This week in Boulder, we introduced an innovative website that represents an unusual and valuable new take on local and hyper-local news and information aggregation, and (we’re pretty sure) the most in-depth service that continuously tracks, analyzes, filters, and personalizes the digital-content flows of a single community’s digital media-sphere. SlicesofBoulder.com
If we had to come up with a slogan to explain what the website is about, it would be something like: “Links to Everything You Want to Know About What’s Going on in Boulder, CO, Right Now!” And even though that’s already too long for a slogan, we’d need to add: “Curated From a Wide Range of Sources, From Traditional Local and Other News Media All the Way Down to Relevant Local Twitter Accounts and Institutional Information Feeds.”
No, SlicesofBoulder.com is not like focusing Google News on Boulder and having it spit out a stream of local news links from media sources and blogs using only computer algorithms. Rather, it combines a lot of hard work up front by human researchers and curators who know Boulder well, combined with sophisticated content-aggregation and filtering technology.
The site represents several months of work by a small team at the University of Colorado School of Journalism & Mass Communication and the Digital Media Test Kitchen, and Eqentia Inc., a two-year-old Toronto-based company that uses its semantic publishing platform to create rich, deep “information portals.”
Working with Eqentia, the CU-Boulder team utilized Eqentia’s technology — which previously had been used only for topic-based information portals — to for the first time apply it to a city (Boulder) and its surrounding area.
This “slice” selection from SlicesofBoulder.com includes multi-source news and information about recent crime on the CU-Boulder campus (click to enlarge)
From CU, Journalism instructor Sandra Fish, Journalism master’s candidate Jenny Dean, and Digital Media Test Kitchen director Steve Outing created a taxonomy of Boulder, identifying what categories of information are important to the community. This meant not only including in the taxonomy categories that are relevant to all cities (Education, Government, Transportation, et al), but also categories that are especially important to what makes Boulder, well, Boulder. (If you’ve seen bumper stickers with the phrase, “Keep Boulder Weird,” you should get the idea.) Open Space, Rock Climbing, Snow Sports, etc.
The team also identified Boulder People who are newsmakers; significant and well-known Boulder companies; and identified the neighborhoods within the city of Boulder as well as neighboring towns, to complete the taxonomy.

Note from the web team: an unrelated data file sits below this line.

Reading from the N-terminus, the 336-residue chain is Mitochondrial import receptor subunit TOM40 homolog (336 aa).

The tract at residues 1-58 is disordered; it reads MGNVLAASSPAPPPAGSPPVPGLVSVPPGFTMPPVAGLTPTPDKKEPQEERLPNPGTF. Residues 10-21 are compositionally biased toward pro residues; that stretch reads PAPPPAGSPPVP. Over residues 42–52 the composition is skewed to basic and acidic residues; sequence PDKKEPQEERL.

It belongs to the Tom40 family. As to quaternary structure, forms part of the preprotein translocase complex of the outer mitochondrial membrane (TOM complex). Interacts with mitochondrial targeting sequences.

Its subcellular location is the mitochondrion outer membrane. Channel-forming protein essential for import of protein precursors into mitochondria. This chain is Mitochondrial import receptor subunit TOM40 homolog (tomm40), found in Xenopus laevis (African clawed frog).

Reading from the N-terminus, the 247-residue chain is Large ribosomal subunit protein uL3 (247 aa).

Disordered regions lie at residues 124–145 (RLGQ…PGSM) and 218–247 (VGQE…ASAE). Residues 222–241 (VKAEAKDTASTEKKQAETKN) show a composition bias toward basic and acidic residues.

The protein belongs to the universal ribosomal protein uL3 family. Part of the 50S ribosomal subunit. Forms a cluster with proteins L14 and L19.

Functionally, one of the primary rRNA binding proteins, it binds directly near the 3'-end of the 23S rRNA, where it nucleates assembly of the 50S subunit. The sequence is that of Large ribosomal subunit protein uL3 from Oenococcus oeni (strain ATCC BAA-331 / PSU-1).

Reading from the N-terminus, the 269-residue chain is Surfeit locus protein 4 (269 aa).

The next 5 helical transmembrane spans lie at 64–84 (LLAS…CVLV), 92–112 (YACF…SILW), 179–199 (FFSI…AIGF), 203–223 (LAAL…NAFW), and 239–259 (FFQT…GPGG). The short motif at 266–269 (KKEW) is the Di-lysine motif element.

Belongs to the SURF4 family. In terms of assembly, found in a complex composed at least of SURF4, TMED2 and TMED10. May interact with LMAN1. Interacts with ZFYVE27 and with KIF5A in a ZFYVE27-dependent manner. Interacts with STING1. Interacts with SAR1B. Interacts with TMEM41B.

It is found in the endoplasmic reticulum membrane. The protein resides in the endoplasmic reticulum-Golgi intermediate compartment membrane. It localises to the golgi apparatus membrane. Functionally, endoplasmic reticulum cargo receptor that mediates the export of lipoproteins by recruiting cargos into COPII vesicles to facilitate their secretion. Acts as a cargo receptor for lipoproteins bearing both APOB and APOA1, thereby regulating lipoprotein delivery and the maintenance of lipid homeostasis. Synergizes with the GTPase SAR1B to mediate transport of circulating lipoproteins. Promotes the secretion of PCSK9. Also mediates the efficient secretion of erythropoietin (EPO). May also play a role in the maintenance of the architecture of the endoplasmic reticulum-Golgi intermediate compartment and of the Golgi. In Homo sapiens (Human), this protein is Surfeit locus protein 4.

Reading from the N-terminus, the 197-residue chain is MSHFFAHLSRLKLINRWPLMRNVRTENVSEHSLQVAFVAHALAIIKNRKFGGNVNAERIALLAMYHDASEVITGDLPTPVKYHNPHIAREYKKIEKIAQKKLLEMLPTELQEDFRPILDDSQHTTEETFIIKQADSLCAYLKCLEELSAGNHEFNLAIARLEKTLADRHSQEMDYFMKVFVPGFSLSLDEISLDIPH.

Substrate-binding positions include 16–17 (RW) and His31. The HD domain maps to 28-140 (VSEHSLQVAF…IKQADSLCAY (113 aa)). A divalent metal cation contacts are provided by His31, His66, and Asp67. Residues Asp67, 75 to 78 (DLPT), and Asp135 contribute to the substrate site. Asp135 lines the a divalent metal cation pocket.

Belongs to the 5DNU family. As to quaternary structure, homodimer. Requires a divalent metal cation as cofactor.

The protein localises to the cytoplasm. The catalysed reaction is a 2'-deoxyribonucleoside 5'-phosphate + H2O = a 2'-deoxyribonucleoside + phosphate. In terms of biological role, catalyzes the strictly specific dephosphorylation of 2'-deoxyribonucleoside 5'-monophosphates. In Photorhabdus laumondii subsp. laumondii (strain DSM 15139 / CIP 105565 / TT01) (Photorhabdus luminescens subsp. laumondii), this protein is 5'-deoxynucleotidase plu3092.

Human-drafted word strings were created for each category, so that “Pearl Street Mall” mentioned in an article about Boulder would properly be attached to the Shopping and Tourism categories, for example.
SlicesofBoulder.com includes selected local Twitter feeds and searches; breaking Boulder news often appears here first
Next came the task of identifying all the media, news, and information sources in the Boulder area that publish online, as well as identifying media outlets outside of the area that periodically cover Boulder news (e.g., the New York Times, Associated Press, HuffingtonPost.com, credible national blogs, etc.) so that those stories can be filtered out from the rest of their content flow.
The information-source inventory was not limited to news media, but also included blogs, neighborhood and school websites and e-newsletters, press-release and announcement feeds from companies and institutions, Twitter feeds deemed Boulder-specific and interesting, and more.
We encourage you to look around the site to get a feel for what kind of news and information streams you can find that are of interest. While the site can appear overwhelming with its wealth of news and information streams (a.k.a., slices), it’s a simple matter — and useful for local residents — to narrow it down. For example, a homeowner in Boulder’s trendy Chautauqua neighborhood could view links to fresh news and information about that part of town (click here for an example), and add that specific RSS feed to Google Reader or other RSS reader client.
According to Outing, SlicesofBoulder.com should be useful to several groups of people — not just Boulder-area residents looking for a one-stop destination to process the hundreds of digital news and information sources pumping out content about their home town.
Reporters covering the Boulder area, including student journalists at CU-Boulder, will find the site to reveal a wealth of story ideas on locally specific topics. Scientists wanting to monitor the flow of information coming out of Boulder’s numerous federal and university-based scientific agencies and research centers will find the site valuable.
Also intriguing, says Outing, is the research potential of the SlicesofBoulder.com site. At its debut, the site contains a snapshot of Boulder’s digital media-sphere in fall 2010. The site will be monitored over time to capture and observe trends in the local media scene — say, the rise in neighborhood bloggers or the decline in the content output of traditional Boulder news sources.
A major benefit of such research using the site’s statistics will be to identify topic areas that may not be receiving much or any coverage, thereby identifying coverage opportunity areas for local media entrepreneurs, he says.
For additional information about SlicesofBoulder.com, you can visit this information page.
For other inquiries, please contact Steve Outing of the Digital Media Test Kitchen: e-mail, firstname.lastname@example.org; phone, 303-834-7810.